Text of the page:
With the attack concentrated on their forward positions, they'd neglected the rear. If pressure were brought to bear here, it'd all be over. Once they could no longer lay down covering fire, the air cavalry would swoop down upon them. Sekki was closest. He spun around and readied his bow. Youshi drew her sword and started running.

Two figures were astride the pegasus. One bore a spear. He jumped off the back of the pegasus, vaulted over the parapets, and somersaulted to the floor. Suzu focused her attention on the pegasus. It was a kitsuryou. She recognized the rider.

Suzu leapt forward. "Sekki! Youshi! Stop!"

At the reins of the kitsuryou was a young woman.

"It's Shoukei!"

As if recognizing the sound of Suzu's voice, the head of the kitsuryou turned back. The flowing mane glimmered red in the first rays of light from the east. Suzu ran toward the crenels.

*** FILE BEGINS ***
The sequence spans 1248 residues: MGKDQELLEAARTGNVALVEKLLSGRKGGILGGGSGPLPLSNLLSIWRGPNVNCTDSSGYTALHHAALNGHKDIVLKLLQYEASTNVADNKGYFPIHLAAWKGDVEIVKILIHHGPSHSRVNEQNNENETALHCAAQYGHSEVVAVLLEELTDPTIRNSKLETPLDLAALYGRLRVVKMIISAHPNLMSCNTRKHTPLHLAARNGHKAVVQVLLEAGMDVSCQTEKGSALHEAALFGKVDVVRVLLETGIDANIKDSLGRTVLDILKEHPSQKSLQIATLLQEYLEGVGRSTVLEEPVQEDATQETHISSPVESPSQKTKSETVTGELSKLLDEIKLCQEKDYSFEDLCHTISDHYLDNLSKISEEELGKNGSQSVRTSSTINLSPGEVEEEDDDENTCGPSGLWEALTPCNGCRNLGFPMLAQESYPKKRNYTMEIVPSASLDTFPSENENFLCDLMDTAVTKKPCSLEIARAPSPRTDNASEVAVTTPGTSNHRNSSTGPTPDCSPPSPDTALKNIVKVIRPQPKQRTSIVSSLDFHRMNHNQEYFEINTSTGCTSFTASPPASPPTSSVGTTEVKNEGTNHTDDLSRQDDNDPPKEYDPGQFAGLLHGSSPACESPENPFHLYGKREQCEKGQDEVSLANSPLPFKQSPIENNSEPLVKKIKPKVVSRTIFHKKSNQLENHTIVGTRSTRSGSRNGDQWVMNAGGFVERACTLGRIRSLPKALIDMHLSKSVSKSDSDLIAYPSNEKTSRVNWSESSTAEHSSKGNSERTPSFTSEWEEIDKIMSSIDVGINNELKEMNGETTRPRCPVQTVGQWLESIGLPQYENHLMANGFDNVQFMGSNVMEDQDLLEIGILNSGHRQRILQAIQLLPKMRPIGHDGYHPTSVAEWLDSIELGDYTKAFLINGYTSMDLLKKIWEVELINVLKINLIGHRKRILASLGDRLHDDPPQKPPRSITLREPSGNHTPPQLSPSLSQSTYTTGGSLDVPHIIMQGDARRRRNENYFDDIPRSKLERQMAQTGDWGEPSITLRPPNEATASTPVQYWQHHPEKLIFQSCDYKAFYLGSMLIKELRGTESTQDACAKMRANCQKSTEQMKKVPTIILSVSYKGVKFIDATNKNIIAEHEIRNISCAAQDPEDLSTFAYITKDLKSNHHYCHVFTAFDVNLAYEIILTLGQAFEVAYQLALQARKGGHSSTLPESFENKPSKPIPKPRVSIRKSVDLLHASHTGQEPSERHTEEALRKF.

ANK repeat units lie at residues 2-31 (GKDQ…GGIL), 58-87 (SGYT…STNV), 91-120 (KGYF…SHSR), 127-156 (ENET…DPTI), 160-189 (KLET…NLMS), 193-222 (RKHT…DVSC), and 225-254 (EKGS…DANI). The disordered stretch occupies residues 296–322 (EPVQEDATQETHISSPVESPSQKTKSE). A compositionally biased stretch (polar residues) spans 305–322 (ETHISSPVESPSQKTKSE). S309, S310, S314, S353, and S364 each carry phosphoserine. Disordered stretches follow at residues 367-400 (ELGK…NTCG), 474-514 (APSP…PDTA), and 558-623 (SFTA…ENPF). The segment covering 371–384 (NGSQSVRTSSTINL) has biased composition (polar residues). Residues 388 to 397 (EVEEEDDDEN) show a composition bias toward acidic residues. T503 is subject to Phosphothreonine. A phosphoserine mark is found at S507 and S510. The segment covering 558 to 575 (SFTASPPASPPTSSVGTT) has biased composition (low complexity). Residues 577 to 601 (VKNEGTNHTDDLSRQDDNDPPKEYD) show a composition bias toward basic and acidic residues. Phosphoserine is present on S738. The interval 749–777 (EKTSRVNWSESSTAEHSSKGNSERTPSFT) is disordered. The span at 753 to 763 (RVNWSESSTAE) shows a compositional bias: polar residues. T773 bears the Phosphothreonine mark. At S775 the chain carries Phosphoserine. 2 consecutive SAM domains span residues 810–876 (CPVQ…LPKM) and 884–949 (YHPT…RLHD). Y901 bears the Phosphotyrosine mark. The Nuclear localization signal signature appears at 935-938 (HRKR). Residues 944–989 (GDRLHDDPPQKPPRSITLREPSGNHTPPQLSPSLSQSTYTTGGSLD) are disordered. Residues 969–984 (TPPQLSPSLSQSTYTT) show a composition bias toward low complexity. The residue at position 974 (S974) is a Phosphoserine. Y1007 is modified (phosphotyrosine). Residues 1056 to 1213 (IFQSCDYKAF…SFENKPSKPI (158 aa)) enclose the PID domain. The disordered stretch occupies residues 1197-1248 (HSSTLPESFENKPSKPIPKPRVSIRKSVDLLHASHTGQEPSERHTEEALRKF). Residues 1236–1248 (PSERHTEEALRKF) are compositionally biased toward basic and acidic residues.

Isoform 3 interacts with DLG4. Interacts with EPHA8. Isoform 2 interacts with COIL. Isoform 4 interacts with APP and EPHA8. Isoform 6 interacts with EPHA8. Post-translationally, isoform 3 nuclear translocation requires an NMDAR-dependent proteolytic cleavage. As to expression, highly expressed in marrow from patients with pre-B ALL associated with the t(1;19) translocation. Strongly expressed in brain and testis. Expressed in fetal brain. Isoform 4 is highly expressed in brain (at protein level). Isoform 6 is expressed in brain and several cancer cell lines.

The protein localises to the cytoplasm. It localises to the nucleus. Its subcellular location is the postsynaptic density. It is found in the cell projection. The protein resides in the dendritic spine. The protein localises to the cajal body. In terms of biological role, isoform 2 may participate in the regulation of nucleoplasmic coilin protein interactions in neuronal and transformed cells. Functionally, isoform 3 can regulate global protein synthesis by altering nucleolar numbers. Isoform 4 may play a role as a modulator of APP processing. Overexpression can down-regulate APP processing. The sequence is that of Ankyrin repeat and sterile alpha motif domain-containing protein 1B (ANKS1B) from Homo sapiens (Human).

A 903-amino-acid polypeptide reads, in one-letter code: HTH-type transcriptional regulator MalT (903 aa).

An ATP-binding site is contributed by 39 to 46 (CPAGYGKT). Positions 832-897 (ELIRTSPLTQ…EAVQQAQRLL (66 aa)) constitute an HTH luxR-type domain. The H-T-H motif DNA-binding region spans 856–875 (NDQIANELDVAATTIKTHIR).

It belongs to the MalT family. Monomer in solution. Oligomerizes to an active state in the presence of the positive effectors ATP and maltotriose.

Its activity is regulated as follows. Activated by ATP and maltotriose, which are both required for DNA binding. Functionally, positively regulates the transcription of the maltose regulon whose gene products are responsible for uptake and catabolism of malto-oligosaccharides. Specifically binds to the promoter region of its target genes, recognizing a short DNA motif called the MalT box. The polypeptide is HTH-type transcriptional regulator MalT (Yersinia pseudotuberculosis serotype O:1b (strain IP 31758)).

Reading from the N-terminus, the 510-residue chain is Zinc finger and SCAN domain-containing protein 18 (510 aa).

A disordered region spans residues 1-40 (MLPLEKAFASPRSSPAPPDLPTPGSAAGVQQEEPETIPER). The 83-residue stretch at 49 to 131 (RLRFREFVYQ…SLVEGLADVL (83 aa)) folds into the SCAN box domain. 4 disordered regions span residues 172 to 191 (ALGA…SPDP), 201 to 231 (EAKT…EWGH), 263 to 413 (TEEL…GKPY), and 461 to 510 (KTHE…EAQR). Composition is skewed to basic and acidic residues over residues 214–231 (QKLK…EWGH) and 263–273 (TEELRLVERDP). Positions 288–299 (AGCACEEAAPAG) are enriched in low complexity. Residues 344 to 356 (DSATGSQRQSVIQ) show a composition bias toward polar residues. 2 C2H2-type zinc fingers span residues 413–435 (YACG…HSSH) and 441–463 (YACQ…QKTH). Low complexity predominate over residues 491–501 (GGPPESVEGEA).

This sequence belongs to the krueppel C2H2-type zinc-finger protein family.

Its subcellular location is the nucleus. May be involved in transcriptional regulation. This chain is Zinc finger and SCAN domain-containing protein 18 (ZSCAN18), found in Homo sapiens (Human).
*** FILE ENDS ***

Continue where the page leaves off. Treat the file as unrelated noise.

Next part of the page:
Shoukei called out, "Hey! Suzu!"

Suzu glanced over her shoulder at Koshou. "They're not our enemies! I met her at Rou's place!"

Suzu sidled up to hole in the shield wall and peaked out. The beautiful striped horse sailed right up next to her. The rider leaned forward. "Suzu! Are you all right?"

"Shoukei! How did you get here?"

Shoukei held out her right hand and pointed straight ahead.

"What?"

Suzu leaned over the wall. Shoukei pointed east down the main boulevard, toward the Blue Dragon Gate where the provincial guard was bivouacked. Throngs of people were pouring off the street.

"That's--"

Shoukei waved to her and then dropped down, weaving the kitsuryou in and out of the shadows between the buildings, flying north. Watching her leave, Suzu sensed someone standing at her side. She looked up. It was the man who had jumped off the back of the kitsuryou.